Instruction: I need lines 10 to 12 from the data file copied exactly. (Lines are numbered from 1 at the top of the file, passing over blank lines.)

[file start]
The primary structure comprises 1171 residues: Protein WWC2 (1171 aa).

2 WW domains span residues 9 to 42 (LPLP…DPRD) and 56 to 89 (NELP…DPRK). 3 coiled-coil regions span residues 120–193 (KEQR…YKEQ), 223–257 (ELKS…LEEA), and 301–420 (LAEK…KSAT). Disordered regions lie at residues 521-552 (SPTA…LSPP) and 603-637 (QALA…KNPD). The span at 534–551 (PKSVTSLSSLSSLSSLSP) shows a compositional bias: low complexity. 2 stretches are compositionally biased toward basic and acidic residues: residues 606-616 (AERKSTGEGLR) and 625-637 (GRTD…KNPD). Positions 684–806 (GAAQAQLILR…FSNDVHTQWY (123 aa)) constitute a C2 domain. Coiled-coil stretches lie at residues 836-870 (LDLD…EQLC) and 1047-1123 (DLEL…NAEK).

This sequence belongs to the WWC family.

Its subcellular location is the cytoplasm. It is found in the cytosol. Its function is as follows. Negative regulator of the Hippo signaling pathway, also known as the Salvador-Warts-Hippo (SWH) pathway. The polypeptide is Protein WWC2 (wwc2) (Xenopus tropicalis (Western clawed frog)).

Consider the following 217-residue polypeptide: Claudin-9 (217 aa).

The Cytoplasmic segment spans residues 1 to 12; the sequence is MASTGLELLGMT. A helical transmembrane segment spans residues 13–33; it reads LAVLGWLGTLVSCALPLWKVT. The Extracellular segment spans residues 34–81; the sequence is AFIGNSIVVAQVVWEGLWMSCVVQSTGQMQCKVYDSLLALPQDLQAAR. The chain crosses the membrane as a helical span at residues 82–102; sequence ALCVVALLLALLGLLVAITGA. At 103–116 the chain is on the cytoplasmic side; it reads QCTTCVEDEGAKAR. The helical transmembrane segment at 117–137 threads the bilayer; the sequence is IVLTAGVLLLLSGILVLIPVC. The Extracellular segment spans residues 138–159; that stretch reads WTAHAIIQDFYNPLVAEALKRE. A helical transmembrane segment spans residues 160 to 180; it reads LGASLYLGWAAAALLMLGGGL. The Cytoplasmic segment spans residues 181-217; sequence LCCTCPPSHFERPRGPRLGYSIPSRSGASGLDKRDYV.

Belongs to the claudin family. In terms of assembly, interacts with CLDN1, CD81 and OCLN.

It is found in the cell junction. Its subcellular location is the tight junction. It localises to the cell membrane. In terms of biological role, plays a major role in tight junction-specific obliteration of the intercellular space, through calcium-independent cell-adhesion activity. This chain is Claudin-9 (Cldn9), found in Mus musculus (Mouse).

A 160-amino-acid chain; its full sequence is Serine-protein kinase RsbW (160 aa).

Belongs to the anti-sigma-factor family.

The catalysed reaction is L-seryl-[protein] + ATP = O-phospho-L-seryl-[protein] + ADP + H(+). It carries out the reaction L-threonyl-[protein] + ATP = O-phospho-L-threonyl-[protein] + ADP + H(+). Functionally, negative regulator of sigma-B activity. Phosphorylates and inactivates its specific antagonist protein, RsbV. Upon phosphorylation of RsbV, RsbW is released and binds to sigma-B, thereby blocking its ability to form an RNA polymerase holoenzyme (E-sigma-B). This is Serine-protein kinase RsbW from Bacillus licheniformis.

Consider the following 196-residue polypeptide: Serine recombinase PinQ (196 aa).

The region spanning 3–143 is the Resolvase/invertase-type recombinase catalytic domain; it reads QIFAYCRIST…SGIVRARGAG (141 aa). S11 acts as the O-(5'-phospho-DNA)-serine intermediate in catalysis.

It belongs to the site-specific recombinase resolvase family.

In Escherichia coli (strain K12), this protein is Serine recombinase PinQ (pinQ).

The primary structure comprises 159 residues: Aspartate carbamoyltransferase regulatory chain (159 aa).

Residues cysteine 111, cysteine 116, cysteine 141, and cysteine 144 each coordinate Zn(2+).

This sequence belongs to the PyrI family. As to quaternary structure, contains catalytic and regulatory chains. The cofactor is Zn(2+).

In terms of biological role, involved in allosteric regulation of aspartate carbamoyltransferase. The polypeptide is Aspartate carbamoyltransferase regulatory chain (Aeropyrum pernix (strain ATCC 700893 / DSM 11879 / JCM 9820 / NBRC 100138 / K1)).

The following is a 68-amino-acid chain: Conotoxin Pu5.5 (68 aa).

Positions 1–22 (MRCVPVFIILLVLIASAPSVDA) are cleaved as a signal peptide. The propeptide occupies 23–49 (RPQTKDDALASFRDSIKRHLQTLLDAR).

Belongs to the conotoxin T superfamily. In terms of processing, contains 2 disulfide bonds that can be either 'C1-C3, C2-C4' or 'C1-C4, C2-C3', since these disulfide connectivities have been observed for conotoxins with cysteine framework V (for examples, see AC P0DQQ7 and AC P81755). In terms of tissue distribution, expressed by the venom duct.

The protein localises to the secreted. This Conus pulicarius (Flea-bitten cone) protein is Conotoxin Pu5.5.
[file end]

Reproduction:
Belongs to the anti-sigma-factor family.

The catalysed reaction is L-seryl-[protein] + ATP = O-phospho-L-seryl-[protein] + ADP + H(+). It carries out the reaction L-threonyl-[protein] + ATP = O-phospho-L-threonyl-[protein] + ADP + H(+). Functionally, negative regulator of sigma-B activity. Phosphorylates and inactivates its specific antagonist protein, RsbV. Upon phosphorylation of RsbV, RsbW is released and binds to sigma-B, thereby blocking its ability to form an RNA polymerase holoenzyme (E-sigma-B). This is Serine-protein kinase RsbW from Bacillus licheniformis.

Consider the following 196-residue polypeptide: Serine recombinase PinQ (196 aa).